Why Study Counseling Psychology?
A degree in counseling psychology will provide you with the skills and knowledge to advance your career or prepare for graduate work in counseling, social work, or a related practitioner role. This major provides a foundation of psychological principles to apply to personal, social, and organizational problems and emphasizes client interaction in professional settings such as social services agencies or corporate workplaces. In addition, hands-on practicum experience allows students to apply learned methods to diverse populations.
Preparing for the Next Step in Your Career
We understand the importance of supporting and encouraging our students throughout their educational journey. Our experienced faculty and staff are committed to guiding you every step of the way, providing the resources and assistance you need to succeed.
Credit for Life Experience
In the School of Professional Studies, you may earn academic credit for life experience through the Credit for Prior Learning process. Credit is earned if you are able to demonstrate learning, whether from informal life experience, professional psychology training, social work licensure, counseling certification, or any other source.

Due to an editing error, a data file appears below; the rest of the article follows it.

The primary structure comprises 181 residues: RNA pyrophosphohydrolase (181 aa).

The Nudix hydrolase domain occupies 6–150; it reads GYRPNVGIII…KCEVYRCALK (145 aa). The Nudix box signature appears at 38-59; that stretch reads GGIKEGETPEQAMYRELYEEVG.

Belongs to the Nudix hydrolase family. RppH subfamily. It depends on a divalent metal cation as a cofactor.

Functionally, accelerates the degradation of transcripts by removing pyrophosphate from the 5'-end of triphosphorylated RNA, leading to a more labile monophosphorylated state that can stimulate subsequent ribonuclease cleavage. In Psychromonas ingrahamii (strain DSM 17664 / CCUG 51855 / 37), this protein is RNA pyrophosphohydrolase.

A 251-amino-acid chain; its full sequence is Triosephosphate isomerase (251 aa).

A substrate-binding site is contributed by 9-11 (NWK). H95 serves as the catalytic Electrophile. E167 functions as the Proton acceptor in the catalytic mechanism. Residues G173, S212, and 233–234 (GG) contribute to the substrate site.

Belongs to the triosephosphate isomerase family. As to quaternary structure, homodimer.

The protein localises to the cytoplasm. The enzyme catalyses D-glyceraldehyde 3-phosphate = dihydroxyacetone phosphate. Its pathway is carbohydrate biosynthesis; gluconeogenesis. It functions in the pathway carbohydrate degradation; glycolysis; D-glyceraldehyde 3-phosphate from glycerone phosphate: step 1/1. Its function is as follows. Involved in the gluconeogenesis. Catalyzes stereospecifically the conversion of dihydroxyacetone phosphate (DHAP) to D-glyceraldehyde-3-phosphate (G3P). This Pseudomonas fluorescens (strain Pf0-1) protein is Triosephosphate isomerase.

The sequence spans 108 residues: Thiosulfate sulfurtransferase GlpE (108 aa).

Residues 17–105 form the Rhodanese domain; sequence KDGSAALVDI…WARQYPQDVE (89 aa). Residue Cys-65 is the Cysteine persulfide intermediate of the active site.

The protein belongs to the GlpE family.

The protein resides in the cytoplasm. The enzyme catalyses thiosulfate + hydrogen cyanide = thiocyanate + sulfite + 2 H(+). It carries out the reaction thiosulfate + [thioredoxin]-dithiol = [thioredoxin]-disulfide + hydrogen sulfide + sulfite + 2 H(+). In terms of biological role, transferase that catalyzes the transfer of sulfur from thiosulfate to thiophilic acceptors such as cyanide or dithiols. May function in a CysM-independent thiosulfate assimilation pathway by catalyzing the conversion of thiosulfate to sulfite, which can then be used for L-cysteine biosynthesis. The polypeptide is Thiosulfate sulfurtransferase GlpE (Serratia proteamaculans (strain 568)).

A degree in counseling psychology can be earned through classes offered at the Chicago and Grayslake campuses or a combination of online and in-person classes.
Flexibility is built right into the School of Professional Studies. New classes start every two months, with seven-week accelerated courses that meet just once a week at one of our two campus locations–evenings or Saturdays–or online.
By taking at least six courses a year, most students finish their degree in 2.5 years or less, depending on transfer credit (students can transfer as many as 90 hours).
Her research interests are in the area of care for sexual violence survivors and how contextual factors such as race, culture, and gender impact the experience of trauma and recovery. She travels abroad to teach, to research, and to learn how to provide care in communities affected by violence.
Preparing for the Future
Cameron Sweeney C’12 returned to school, in part, to improve in her career. “I enjoy the population of students I serve … and I wanted to be more knowledgeable about how to work with them,” she says. Since earning her counseling psychology degree, Cameron has received a pay increase and is pursuing graduate school.